Home / Blogs

Comments to ICANN’s Whois TF3

My general impression of the Task Force 3 (TF3) output was that it was a prettified way of accusing the community of internet users as being cheats and liars and demanding that the costs of trademark enforcement be offloaded from the trademark owners onto the backs of domain name registrants and the DNS registration industry.

(It is amazing how often the trademark industry forgets that the purpose of trademarks is to protect the consumer’s right and ability to identify goods and services and to distinguish such goods and services from one another.. The trademark industry forgets that trademarks are intended to benefit the customer, not the seller, and that any benefit to the seller is merely incidental.)

Here’s what I sent in:


I find the report to be inadequate and lacking both the factual and logical foundation to support its conclusions and recommendations.

The report begins by failing to comprehend the meaning of “accuracy”.

Accuracy is not an absolute term. One definition of accuracy is the absence of incorrect information. In that regard, a blank field on a form is completely accurate. The task force’s report makes it clear that this is not the definition of accuracy that is being used by the task force. If the task force wishes its report to itself be able to claim that it is accurate then the task force must necessarily articulate what it means by accuracy.

I submit that accuracy is measured by context. In the case of business data the typical metric of accuracy is whether the data exchanged, in all directions among all parties to the transaction, is whether that data is sufficient to support the business being transacted.

In the case of domain name registrations, the parties to the transaction are the registrar and customer (registrant) or his/her agent. There are no other parties to the transaction. (The report of task force 1 makes it clear that when examined on the basis of real numbers rather than chicken-little-like anecdotes that the interests of trademark owners in domain name transactions are based on events so rare and of such individually miniscule impact on the internet community as to amount to a factor that can be best remedied through recourse to traditional legal processes.)

As measured in the context of the registrar-customer transaction the first metric of accuracy is whether the information conveyed at the time of the registration is sufficient to support that registration. The second metric is whether the information conveyed is sufficient to maintain the relationship. And the final metric is whether the information at the time of potential renewal is sufficient to support renewal, if the potential for such renewal was part of the original understanding.

Before going further it is necessary to distinguish the concept of “accuracy” from that of “precision”. It is perfectly accurate for every domain name registrant in existence to indicate that he or she lives on planet Earth. But most would not consider that to be usefully precise.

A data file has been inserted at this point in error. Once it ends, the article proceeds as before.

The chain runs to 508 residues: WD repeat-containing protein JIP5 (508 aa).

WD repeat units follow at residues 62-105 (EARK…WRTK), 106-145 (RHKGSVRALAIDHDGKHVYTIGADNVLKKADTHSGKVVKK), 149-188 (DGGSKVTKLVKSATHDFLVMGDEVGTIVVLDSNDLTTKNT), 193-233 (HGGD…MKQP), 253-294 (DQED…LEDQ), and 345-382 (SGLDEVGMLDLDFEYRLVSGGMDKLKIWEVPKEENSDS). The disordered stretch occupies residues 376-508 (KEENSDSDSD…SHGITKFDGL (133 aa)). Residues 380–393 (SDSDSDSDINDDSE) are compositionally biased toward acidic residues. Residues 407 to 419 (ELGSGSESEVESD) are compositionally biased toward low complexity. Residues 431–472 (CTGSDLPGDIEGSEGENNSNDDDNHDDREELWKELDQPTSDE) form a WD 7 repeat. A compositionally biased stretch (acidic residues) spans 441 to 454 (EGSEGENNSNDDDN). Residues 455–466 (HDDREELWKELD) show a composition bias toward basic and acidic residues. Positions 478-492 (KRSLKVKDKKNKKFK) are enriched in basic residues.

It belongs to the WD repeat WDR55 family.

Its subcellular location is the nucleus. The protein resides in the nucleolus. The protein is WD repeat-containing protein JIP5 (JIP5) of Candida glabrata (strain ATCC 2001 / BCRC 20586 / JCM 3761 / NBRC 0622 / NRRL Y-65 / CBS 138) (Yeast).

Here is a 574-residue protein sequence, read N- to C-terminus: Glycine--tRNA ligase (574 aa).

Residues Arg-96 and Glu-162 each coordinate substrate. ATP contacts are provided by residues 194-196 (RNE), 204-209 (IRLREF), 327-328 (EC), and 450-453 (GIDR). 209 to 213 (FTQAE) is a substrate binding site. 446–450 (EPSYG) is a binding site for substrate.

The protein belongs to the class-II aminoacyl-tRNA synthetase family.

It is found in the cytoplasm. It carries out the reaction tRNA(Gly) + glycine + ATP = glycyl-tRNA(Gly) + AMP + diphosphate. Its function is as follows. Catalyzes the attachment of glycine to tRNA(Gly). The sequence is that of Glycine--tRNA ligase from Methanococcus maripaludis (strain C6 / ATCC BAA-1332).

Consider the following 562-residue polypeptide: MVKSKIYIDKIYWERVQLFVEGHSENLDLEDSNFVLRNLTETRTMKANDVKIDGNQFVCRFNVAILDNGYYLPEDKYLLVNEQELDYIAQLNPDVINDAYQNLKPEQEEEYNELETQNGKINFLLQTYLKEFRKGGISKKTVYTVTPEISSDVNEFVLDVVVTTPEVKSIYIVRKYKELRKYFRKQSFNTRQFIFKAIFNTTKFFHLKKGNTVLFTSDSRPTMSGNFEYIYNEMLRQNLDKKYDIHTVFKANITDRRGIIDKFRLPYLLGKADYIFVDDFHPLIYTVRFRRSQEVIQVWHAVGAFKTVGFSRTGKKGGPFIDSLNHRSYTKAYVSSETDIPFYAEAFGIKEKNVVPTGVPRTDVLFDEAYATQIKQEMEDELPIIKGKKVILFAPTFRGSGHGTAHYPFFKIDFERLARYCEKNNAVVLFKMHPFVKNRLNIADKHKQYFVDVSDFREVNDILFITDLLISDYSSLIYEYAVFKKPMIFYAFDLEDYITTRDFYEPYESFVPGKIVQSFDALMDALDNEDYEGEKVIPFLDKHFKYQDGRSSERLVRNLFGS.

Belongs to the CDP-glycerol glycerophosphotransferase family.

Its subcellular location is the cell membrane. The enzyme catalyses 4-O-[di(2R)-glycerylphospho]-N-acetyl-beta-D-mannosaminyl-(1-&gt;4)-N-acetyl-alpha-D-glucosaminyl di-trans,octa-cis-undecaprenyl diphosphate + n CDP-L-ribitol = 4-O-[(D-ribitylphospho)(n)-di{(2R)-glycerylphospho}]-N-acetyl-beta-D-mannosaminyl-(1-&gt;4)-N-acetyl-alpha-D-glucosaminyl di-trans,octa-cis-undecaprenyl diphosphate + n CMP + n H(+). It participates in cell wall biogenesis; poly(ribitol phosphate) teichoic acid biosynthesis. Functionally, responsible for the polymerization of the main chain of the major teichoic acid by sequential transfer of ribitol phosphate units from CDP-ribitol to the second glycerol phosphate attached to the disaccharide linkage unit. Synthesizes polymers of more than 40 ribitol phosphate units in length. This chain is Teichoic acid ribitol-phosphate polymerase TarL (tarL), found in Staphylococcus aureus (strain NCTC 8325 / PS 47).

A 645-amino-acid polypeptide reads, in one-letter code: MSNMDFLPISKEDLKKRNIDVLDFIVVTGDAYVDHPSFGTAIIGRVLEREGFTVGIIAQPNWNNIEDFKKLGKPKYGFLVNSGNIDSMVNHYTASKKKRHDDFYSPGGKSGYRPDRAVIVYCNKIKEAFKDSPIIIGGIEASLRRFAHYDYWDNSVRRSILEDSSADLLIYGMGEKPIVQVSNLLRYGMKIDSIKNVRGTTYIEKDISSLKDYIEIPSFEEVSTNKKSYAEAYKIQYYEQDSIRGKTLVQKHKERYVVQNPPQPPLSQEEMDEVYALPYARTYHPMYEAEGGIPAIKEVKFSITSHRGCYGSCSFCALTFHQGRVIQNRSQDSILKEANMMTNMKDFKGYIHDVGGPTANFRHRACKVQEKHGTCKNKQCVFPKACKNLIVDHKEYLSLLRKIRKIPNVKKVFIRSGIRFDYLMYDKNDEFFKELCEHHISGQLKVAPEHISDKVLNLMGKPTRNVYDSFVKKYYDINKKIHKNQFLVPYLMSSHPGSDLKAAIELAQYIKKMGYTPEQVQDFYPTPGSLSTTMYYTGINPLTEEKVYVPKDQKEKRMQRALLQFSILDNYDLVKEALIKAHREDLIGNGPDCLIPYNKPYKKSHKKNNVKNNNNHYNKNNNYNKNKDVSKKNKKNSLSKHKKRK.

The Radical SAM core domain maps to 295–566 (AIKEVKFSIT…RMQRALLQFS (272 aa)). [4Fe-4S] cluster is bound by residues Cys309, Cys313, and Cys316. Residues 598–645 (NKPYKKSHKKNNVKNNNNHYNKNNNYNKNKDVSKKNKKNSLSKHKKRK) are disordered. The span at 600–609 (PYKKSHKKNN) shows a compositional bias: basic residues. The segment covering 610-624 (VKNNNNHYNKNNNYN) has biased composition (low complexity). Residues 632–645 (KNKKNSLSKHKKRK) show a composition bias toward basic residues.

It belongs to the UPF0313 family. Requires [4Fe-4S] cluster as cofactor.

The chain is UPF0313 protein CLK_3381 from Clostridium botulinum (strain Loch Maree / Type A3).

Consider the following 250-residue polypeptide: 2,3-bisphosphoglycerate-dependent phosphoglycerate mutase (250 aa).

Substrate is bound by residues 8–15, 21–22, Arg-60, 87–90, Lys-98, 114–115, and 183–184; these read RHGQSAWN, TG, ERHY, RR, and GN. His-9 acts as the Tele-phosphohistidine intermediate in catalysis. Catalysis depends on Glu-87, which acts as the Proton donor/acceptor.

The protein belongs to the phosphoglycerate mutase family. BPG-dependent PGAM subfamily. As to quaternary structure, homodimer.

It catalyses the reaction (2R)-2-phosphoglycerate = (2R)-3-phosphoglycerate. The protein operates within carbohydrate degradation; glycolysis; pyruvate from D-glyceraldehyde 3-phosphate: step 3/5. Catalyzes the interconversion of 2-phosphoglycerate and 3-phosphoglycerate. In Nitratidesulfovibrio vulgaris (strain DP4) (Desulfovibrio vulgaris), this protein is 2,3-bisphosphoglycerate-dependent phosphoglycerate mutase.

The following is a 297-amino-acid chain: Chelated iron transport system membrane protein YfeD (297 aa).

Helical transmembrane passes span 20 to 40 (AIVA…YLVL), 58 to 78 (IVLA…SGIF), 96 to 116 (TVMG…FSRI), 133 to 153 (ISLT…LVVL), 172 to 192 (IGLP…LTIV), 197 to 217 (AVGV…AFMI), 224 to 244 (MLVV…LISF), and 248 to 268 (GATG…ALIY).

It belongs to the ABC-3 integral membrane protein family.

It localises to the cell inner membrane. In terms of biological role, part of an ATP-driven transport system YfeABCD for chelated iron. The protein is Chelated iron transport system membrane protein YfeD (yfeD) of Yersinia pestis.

At the time of the initial registration of a domain name the following information needs to be conveyed:

- Desired domain name
- List of name servers

- Whether the name requested name has been allocated to the customer (implying that the name and customer’s name server list have been placed into the appropriate zone file.)

Not all registrations involve money and billing. Nor do all registrations necessarily impute a desire for renewal - one area of domain name businesses that have been arbitrarily foreclosed until now by ICANN have been non-renewable, short term registrations for single-time events, elections, movies, etc.

If a registration involves the payment of a fee, then the exchange of information must be adequate to facilitate the payment of that fee. After that payment, that information is no longer needed to support the registration process. It is a well known principle of privacy that information should be retained only if it is relevant to a transaction. Thus a registrar that is desirous of protecting privacy would be acting quite within reason should it erase transactional information once that information has ceased to be of value.

Maintenance of the relationship between registrar and customer is largely driven by the needs of the customer. For that reason there is no particular reason, in the context of maintenance of the registration information (i.e. the list of name servers) for the registrar to retain precise, that thus privacy infringing, information regarding the customer.

Third parties who today bombard the DNS Whois databases are not parties to the maintenance relationship. As task force 1 indicated, such third parties ought to be required to make a preliminary showing that they have reason to examine the registration data. The degree of precision of the data disclosed must, therefore, vary in conformance with the degree of precision of that showing and of the nature of the purported grievance.

Finally, renewal processing only requires sufficient information to consummate the renewal transaction at the time of the transaction - there is no need for such information to be exchanged in advance of renewal or to be retained after renewal.